New York Governor Andrew Cuomo recently announced that the state’s support for solar power initiatives has resulted in an 800% increase in industry growth since 2011. New York’s various renewable energy programs have resulted in $1.5 billion in investments. The NY-Sun Initiative has produce a 10-fold increase in solar projects in several regions of the state. The Mohawk Valley led the way with an almost 16-fold increase in solar capacity.
At the end of last year, Southern California Edison turned on the largest lithium-ion battery storage facility in the world in Ontario, California. It is a substation with 80 megawatt-hours of capacity, enough energy to power 2,500 households or charge 1,000 Tesla cars a day.
There are many good reasons why we should be making the transition from fossil fuel energy sources but the one that is likely to be the most persuasive is strictly economic. It has long been said that the renewable energy future will truly arrive when installing new solar panels is cheaper than a comparable investment in coal, natural gas, or other options.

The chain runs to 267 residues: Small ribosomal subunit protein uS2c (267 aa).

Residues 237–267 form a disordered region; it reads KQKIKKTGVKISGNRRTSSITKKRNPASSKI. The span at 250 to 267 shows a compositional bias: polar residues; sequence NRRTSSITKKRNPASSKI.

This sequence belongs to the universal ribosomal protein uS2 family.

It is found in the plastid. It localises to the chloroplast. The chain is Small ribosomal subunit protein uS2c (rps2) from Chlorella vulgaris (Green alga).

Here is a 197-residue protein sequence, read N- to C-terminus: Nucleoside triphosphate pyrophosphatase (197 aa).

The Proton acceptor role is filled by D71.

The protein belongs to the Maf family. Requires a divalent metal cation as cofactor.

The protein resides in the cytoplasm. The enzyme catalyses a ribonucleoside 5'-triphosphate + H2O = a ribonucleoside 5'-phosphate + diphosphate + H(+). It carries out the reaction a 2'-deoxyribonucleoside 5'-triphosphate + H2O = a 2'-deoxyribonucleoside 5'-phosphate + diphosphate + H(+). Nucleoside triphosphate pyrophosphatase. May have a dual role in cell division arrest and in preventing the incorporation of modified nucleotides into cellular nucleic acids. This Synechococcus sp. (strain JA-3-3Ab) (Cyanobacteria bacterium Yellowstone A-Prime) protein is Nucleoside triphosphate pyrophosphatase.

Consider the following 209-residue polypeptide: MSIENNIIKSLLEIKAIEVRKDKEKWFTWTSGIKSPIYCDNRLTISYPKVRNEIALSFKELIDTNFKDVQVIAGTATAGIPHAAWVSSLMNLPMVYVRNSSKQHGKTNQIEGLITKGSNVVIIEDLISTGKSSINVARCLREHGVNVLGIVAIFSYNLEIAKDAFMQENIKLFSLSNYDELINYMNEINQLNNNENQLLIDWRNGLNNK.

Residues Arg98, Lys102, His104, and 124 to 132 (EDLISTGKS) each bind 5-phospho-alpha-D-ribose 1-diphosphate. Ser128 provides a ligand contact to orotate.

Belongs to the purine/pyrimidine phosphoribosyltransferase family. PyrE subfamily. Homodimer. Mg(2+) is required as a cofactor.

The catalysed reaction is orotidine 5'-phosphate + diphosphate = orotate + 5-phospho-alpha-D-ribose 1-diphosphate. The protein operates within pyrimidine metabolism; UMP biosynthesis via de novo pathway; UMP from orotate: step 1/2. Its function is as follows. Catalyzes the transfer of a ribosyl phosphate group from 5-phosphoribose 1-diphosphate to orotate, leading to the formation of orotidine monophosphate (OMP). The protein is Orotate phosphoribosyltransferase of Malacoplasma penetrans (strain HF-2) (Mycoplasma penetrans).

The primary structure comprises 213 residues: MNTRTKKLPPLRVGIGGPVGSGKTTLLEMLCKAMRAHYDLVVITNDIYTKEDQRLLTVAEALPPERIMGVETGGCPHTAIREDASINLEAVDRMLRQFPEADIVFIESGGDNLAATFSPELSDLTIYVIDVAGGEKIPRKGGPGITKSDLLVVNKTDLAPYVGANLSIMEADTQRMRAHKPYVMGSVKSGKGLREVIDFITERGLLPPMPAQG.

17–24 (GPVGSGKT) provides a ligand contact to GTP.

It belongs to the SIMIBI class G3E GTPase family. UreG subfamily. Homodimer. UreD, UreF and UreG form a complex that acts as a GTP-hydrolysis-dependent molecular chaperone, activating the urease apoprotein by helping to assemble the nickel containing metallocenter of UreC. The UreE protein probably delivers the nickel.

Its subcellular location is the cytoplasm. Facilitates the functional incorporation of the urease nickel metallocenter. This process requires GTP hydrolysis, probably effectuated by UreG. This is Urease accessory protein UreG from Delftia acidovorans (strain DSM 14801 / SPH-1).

The U.S. has just turned on its first offshore wind farm off the coast of Rhode Island. In the meantime, offshore wind continues to grow by leaps and bounds in Europe. Wind energy in the European Union accounts for 12% of its electricity supply. Until 2011, offshore wind comprised only 5-10% of the newly-installed wind energy capacity; now it about one third of the new installations.
In late September, the world’s largest solar power plant went online in the Indian state of Tamil Nadu. It is a 648 MW array of solar panels that is spread across 2,500 acres in the town of Kamuthi and will supply enough energy to power 300,000 homes.